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What expropriation through inflation means for you

by , 13 May 2021
What expropriation through inflation means for you
What is a government to do if it has added billions, or even trillions of rands of debt in a short amount of time?

South Africa's national debt increased 30% to R3.7 trillion in 2020. The US printed a fifth of all the money in all its history - in mere months.

Simply put - these amounts are too big to just pay back.

So, these governments need to use another tactic. The ‘raise cash' by a legal form of ‘expropriation'…

Let me explain.

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What exactly is expropriation through inflation
 
Inflation is defined as a general increase in prices and fall in the purchasing value of money by the Oxford dictionary.
 
Just think about the rising price of cars, petrol, electricity… That’s inflation.
 
So what does inflation have to do with expropriation?
 
Well, simply put – if the government can INCREASE inflation, they get to expropriate more of your money legally. And if you have cash – that’s bad news for you.
 
You see, higher inflation means the prices of everything rises. Salaries rise, retail sales rise, you get the idea. What that also means is that TAXES rise.
 
And the faster the rate taxes rise by – the easier it gets to pay back government debt.
 
Imagine a country has a GDP of R1 trillion and R800 billion in government debt (80% debt to GDP ratio).
 
The country then imposes higher inflation on its population – and inflation increases to as much as 10% that year.
 
GDP rises to R1.1 trillion, but debt remains at R800 billion, suddenly the debt to GDP ratio improves to 72.72%. If 35% of the country’s GDP is taxes, and it pays 10% interest on debt it will suddenly be able to much easier service its debt as well.
 
While its interest payments stay R80 billion, its tax income would increase from R350 billion to R385. The R35 billion increase in tax income thanks to inflation is basically HALF of what is needed to service debt…
  
So how do governments expropriate via inflation?
 
So how do governments increase inflation to better service their own debt?
 
Well, they decrease interest rates – or they buy back their own debt on the market, creating ‘artificial money’.
 
In both of these cases the measures force people with money in the money market, fixed deposits and cash in the bank to transfer their cash to other investments (causing a stock market bubble for instance) or buying assets like houses and cars. Or in the case of businesses low interest rates make it worthwhile to invest in low returning projects, because the alternative of cash in the bank means inflation erodes the value of the money they had…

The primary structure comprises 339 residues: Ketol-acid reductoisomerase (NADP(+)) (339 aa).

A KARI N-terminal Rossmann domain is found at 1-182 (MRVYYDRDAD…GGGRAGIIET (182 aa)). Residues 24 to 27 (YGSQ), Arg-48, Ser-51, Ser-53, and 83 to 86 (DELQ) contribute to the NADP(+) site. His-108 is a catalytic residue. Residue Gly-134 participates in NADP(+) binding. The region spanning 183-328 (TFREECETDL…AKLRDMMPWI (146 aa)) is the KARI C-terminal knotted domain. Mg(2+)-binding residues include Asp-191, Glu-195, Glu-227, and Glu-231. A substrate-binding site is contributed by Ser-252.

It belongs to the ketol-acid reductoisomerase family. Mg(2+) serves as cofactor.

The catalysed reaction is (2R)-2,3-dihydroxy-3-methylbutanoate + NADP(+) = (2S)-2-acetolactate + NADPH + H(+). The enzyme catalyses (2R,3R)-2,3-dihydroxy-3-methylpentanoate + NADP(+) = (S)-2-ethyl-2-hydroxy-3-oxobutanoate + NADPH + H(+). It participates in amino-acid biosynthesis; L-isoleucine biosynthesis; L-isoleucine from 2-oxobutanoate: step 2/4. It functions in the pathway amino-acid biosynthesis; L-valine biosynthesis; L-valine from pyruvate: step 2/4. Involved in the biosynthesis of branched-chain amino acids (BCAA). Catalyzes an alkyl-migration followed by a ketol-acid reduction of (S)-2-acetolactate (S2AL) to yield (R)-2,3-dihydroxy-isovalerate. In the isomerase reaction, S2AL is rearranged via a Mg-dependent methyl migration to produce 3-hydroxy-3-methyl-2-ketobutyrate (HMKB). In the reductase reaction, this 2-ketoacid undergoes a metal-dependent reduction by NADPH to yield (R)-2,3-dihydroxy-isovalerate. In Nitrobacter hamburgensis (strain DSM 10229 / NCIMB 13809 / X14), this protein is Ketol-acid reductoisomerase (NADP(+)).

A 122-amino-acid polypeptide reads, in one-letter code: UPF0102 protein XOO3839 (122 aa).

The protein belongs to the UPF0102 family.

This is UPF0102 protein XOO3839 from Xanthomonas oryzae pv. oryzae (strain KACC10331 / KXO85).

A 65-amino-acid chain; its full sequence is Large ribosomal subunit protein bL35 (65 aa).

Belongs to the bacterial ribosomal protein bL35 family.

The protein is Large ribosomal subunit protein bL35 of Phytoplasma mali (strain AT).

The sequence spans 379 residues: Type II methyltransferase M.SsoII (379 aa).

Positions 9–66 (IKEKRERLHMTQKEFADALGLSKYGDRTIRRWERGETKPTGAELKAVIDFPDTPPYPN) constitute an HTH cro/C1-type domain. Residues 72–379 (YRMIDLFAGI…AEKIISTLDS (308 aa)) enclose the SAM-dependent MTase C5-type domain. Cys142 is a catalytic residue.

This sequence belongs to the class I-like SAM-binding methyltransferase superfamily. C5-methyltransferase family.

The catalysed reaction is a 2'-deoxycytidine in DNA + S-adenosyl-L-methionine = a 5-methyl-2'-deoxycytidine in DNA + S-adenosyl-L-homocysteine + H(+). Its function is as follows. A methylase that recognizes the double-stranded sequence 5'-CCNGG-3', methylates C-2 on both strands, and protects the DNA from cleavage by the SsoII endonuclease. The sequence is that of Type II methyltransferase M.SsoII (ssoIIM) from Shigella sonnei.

In the first quarter of 2021 R30 billion in cash left consumer deposits and was spent in the economy. Similarly, the corporate sector did the same.
 
With a record low level of interest rates, consumers finally started spending those deposits in February and March 2021. Remember, rates are not just there to encourage borrowing but also to promote some cash spending in times of economic distress.
 
Don’t get me wrong – low interest rates have been needed. They have cushioned the blow of 2020’s pandemic. But the longer rates stay this low, the bigger the inflation impact will be in the long run… And the more the value of your savings are eroded.
 
Up to now, SA’s been free of this inflation. The rand has been strengthening thanks to huge increases in mining and agriculture exports. A strong rand has kept inflation mainly on fuel prices at bay.
 
But I expect the rand is close to running its course. It is unlikely to strengthen to a level better than R13.50/USD.
 
So inflation is coming.
 
Higher inflation will mean higher interest rates.
 
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Here’s what this means for you as an investor
 
Don’t rush in and buy property right now. Sure low interest rates make it easier to afford a more expensive property. But that’s boosted prices of property in many areas, instead of seeing a decrease due to the tough economy.
 
And if you get a maximum bond with low interest rates, it will kill you once interest rates rise. Remember 1998 – with 22% repo rates compared to today’s 3.5%...
 
Rather – now is a good time to start paying off more on your credit card or bond. With low interest rates it might not benefit you right now. But once they turn, and they will do in the coming year, you will reap the benefit. And the impact you make on the balance during low interest rate times is much greater than when interest rates are high.
 
In the meantime I am looking for dividend paying companies. Just imagine a 10% dividend from a share, instead of 3.5% interest from cash in the bank…
 
And then that stock still has the ability to rise in price as well!
 
Come inflation – stocks are also a great hedge. Because these companies tend to increase prices with inflation. So your dividends will also grow in the long run as inflation grows…
      
Here’s to unleashing real value
 
Francois Joubert
Editor, Red Hot Penny Shares


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